According to a new report from Human Rights Watch, more than 200 immigrants who have been deported from the United States and sent back to El Salvador have been killed or suffered serious abuses, such as sexual assault and torture.
The report investigated deaths and instances of abuse in El Salvador between 2013 and 2019 and found that 138 deported immigrants were killed and more than 70 others were beaten, sexually assaulted, extorted, or tortured during that time period.
The country of El Salvador has been dealing with a major human rights crisis that has driven people to flee and embark on the dangerous journey through Central America to the United States where they can petition for asylum. However, the new Human Rights Watch report reveals not only the extreme levels of violence in the country, but also how the Trump administration’s efforts to restrict legal immigration have severely impacted the very people asylum is intended to assist.
Speaking about the staggering numbers in the report, co-author Alison Leal Parker said, “This has been a brick-by-brick erection of a legal wall by the Trump administration in an attempt to effectively end asylum in the U.S. Salvadorans are by no means the only nationality, but they are one of the populations that will suffer greatly from this.”
The number of asylum applications among El Salvadorians increased from about 5,600 to over 60,000 from 2012 to 2017. Despite the increased numbers and the fact that the country has “one of the highest murder rates in the world and very high rates of sexual violence and disappearances," the Trump administration continues to send vulnerable individuals back to this dangerous part of the world.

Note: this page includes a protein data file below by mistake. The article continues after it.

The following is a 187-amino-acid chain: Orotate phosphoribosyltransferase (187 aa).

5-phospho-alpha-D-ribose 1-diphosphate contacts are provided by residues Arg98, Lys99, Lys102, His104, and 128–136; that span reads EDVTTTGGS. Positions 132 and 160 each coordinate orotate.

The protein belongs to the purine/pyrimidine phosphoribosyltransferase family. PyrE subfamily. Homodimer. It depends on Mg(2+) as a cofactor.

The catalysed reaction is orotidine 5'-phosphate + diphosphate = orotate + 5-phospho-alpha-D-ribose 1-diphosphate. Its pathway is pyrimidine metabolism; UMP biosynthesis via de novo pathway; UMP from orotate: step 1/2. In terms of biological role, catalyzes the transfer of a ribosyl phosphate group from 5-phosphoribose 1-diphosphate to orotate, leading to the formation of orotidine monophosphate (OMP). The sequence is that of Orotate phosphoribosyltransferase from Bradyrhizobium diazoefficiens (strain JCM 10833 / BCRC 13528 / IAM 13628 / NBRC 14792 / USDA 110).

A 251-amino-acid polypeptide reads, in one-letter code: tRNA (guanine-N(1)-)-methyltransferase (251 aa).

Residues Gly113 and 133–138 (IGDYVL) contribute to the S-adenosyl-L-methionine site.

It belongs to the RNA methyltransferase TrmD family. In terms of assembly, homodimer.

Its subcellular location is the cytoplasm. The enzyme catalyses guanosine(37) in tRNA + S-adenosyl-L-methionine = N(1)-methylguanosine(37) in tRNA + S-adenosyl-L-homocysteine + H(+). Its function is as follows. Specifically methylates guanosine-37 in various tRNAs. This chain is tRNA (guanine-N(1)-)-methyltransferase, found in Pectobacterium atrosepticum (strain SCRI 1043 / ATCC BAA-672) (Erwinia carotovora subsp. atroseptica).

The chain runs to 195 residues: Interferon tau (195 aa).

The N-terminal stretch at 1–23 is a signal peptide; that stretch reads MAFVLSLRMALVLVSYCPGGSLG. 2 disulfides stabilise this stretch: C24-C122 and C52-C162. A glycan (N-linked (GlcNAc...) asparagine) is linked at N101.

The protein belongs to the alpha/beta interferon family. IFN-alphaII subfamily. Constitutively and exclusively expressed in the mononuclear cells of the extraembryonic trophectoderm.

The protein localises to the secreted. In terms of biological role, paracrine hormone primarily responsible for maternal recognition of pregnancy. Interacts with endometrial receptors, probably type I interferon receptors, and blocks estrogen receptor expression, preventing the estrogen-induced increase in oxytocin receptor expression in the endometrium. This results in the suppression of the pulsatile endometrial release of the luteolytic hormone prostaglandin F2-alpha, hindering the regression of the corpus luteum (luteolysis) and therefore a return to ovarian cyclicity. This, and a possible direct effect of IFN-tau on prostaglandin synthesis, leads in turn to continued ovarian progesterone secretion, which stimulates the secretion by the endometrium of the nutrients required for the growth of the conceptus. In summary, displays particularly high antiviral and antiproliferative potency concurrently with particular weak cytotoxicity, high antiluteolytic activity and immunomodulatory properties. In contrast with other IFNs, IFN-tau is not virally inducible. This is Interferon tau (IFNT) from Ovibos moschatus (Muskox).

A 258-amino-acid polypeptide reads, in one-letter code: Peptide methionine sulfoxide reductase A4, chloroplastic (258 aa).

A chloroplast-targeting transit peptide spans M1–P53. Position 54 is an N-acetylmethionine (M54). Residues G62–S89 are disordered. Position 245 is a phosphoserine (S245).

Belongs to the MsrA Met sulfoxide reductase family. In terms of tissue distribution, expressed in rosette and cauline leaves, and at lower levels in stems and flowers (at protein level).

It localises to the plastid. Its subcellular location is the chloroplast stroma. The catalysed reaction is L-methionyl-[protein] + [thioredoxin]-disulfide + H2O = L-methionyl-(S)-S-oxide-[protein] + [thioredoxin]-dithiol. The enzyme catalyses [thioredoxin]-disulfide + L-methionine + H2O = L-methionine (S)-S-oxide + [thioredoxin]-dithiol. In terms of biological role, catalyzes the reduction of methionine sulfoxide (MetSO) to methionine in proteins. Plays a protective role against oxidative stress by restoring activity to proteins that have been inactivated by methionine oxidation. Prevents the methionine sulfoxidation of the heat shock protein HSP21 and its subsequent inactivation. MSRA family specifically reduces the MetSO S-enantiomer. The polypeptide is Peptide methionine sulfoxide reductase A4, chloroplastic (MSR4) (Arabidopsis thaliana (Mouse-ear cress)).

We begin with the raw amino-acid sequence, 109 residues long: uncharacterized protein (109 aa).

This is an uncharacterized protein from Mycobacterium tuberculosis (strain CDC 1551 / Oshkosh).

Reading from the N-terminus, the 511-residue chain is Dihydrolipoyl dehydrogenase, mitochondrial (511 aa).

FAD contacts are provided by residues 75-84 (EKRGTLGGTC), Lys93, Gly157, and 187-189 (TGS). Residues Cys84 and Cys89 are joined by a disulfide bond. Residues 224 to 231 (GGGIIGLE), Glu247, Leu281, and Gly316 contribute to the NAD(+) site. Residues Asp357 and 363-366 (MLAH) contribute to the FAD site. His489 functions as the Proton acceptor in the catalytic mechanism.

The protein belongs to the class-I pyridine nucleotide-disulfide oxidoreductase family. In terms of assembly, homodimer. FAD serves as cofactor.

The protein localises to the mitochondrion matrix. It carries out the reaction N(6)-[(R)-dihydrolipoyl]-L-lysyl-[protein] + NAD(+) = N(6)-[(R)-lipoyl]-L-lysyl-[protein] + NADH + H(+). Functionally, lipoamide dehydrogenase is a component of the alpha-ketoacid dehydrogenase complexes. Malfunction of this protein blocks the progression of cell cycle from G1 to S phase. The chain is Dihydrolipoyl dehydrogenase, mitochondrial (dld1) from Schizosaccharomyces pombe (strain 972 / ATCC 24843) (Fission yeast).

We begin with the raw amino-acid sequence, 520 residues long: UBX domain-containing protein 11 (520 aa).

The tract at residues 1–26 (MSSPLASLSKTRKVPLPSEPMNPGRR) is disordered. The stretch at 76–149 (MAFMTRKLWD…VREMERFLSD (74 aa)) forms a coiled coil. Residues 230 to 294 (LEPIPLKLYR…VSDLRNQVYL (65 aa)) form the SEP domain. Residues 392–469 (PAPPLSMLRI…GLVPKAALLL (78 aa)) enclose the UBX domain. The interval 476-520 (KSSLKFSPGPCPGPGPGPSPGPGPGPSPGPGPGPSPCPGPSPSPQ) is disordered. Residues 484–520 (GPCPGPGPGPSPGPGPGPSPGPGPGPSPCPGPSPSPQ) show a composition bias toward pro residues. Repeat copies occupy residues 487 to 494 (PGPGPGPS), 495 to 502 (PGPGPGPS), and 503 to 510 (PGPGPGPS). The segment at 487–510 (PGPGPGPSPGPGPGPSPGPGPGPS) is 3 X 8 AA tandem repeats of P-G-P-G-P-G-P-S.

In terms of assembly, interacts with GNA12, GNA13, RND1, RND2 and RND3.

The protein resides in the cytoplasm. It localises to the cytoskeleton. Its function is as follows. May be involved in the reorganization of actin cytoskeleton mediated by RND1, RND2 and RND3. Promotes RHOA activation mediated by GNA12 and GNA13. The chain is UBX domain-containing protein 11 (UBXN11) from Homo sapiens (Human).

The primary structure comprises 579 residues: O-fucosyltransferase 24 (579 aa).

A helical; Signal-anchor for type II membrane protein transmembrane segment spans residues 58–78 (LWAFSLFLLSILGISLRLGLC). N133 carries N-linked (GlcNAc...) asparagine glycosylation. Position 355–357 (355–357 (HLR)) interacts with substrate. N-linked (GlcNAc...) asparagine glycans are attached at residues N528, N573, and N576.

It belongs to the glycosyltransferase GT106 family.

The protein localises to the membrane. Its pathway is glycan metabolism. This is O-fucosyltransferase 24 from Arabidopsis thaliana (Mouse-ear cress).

Another interesting finding from the report was that longtime U.S. residents who return to El Salvador are at high risk of suffering harm. Parker suggests this likely indicates that this particular type of deportee sticks out in El Salvador, making them easy targets for gangs and human traffickers.
As Trump and his officials continue their efforts to end vital immigration programs like Temporary Protected Status (TPS) and Deferred Action for Childhood Arrivals (DACA), hundreds of thousands of Salvadorans may end up being deported from the U.S.